Looking to add to your reading list this fall? We’ve reviewed 10 books on strategy and leadership, and here are our favorites (in no particular order):
The Blue Ocean Strategy looks at what’s going on outside your business, and how your organization can get ahead of your competition by finding your own Blue Ocean. This book explains, with great clarity, the theories and principles behind the Blue Ocean Strategy, and has a website where you can access useful tools to supplement the reading.
We included the Blue Ocean Strategy on our list of our favorite business strategy frameworks.
Pink challenges the traditional beliefs about human motivation and shares his secrets to real performance drivers and outlines the difference between scientific research and the contradictory way that many businesses operate. He reviews three important keys to motivation: mastery, autonomy, and purpose.
In an episode of our Strategy & Leadership podcast, Jeremy Bailey, the Creative Director of Freshbooks, chatted with us about how to align teams and influence creativity based on many of Pink’s principles on human drive and gave us this book recommendation!
Li explains how leaders can be open, yet controlled, simultaneously. Her book addresses how we are taught to be authentic, yet many organizations don’t allow for this. Li created her book as a resource to help guide leaders to consciously use social media in a way that embraces openness in the fast paced business world.
Full disclosure – this is our book, but we know it will bring value to you and your team. In this book, Anthony shares his approach for eliminating communication silos, getting teams to agree on a common direction, and creating a strategic plan with success. In this book you will learn how to create a vision that inspires your team, improve communication within your team, how to structure the entire strategic planning process, and how to create a results driven culture.
Sinek explains how to foster a culture of people who are inspired at work, by sharing important information on how to effectively lead teams in a motivating way. Based on observations of leadership in the Marine Corps, Sinek established a theory about how good leaders make sacrifices on behalf of their team members. Based on scientific research on human biology, he explains how people need to feel safe in their environments to flourish. Transferring theory to in office practice, good leaders make their employees feel safe and valued.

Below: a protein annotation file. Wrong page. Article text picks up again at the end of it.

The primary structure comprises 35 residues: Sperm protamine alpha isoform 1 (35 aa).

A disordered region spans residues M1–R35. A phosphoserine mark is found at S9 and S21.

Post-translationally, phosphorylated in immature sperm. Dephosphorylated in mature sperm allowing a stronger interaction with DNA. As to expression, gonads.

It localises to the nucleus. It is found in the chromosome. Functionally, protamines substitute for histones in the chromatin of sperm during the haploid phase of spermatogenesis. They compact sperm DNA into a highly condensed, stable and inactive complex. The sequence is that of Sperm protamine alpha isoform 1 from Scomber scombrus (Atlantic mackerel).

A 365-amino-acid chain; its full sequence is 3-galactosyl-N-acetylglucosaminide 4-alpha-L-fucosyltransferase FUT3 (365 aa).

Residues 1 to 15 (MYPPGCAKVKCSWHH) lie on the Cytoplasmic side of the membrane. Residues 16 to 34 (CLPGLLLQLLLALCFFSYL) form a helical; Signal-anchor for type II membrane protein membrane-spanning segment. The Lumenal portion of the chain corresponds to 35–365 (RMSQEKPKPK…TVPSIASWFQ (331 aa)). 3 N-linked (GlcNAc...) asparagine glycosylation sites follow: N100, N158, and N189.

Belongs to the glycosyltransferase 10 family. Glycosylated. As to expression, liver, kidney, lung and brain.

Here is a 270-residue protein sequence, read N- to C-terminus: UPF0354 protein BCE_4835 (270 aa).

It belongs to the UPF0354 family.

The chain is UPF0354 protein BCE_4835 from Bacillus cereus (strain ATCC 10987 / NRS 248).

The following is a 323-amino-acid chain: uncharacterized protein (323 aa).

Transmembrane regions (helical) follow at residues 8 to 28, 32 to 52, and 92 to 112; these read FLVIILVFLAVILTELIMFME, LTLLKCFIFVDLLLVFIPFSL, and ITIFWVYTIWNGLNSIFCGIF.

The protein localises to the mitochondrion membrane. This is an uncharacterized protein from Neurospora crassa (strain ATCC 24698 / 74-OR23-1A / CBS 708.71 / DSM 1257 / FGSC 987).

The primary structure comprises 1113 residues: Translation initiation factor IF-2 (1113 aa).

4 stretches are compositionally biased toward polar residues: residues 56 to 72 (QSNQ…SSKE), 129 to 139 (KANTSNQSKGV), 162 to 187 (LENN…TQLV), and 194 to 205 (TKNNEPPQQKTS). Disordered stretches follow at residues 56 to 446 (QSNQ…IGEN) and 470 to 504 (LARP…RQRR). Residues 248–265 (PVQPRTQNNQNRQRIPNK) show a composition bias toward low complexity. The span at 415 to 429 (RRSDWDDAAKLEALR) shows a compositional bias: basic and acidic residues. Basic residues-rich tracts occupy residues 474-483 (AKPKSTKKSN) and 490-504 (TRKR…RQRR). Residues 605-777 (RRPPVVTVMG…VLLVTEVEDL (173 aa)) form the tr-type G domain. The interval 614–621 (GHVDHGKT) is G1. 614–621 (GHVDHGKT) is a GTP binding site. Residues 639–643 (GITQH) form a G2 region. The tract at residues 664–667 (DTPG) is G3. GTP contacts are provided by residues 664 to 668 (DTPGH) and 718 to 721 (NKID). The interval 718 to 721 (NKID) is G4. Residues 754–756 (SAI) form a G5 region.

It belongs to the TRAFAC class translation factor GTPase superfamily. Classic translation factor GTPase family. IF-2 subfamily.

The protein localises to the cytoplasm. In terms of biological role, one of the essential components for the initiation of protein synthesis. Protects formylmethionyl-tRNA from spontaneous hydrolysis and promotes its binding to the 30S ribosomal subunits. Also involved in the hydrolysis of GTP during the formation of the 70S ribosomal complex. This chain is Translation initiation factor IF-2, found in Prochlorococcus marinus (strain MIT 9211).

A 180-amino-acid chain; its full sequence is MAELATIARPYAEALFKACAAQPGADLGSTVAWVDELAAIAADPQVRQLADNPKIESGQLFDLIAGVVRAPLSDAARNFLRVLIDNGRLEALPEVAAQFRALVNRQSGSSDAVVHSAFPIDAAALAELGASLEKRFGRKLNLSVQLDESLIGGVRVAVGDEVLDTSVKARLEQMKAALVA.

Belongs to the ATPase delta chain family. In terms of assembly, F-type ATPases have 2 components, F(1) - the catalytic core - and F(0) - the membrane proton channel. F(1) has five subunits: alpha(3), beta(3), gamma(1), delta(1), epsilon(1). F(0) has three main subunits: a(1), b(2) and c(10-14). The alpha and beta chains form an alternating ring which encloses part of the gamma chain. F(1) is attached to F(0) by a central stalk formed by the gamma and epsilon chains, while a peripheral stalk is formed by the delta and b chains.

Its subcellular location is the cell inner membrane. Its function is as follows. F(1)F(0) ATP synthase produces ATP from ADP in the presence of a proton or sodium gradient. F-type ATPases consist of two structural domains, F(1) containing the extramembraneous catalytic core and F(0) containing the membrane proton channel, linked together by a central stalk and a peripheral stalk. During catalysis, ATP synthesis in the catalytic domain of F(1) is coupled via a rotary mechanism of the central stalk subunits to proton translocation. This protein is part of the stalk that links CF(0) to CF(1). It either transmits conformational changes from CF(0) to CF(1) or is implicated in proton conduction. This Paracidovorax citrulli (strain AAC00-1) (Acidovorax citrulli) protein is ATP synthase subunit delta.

This compilation features 10 articles, featuring What is Strategy? By Michael E. Porter. These articles have been carefully selected by HBR to help your organization develop its strategy. This is a perfect read for those who are looking on a variety of information on strategic planning, but might not feel they have the time to dive into a novel.
Differing greatly from the Blue Ocean Strategy, is the Competitive Strategy. Porter analyzes how to bring structure to strategic positioning, and links cost and pricing to profitability. Though this is one of the older books on our list, it offers a great time-tested analysis of how to understand your competitors and asses your industry.
Lafley’s audiobook directs business leaders on how to determine success and “where to play and how to win.” He invites you to address five key questions that can help you move past your competition and build clear and actionable goals.
Lafley has a strong track record as the CEO of Proctor and Gamble and has led multiple products and brands to the top of the market.
Roberts explains how in today’s era, culture is more important than ever, and that it should be an important part of a good business strategy. She explains that in order for an organization to thrive, culture must be a top value. Culture doesn’t happen by accident; it is carefully designed to foster agility and growth.
It’s one thing to have a strategic plan, and another to execute on it. Bossidy and Charan dive into why some companies succeed while other’s do not. While having a vision and mission are important, driving results will be what brings success. They explain how leadership, people, and practices all help to define organizational strategy, thus creating a culture of execution.
Do you have an upcoming strategic planning session?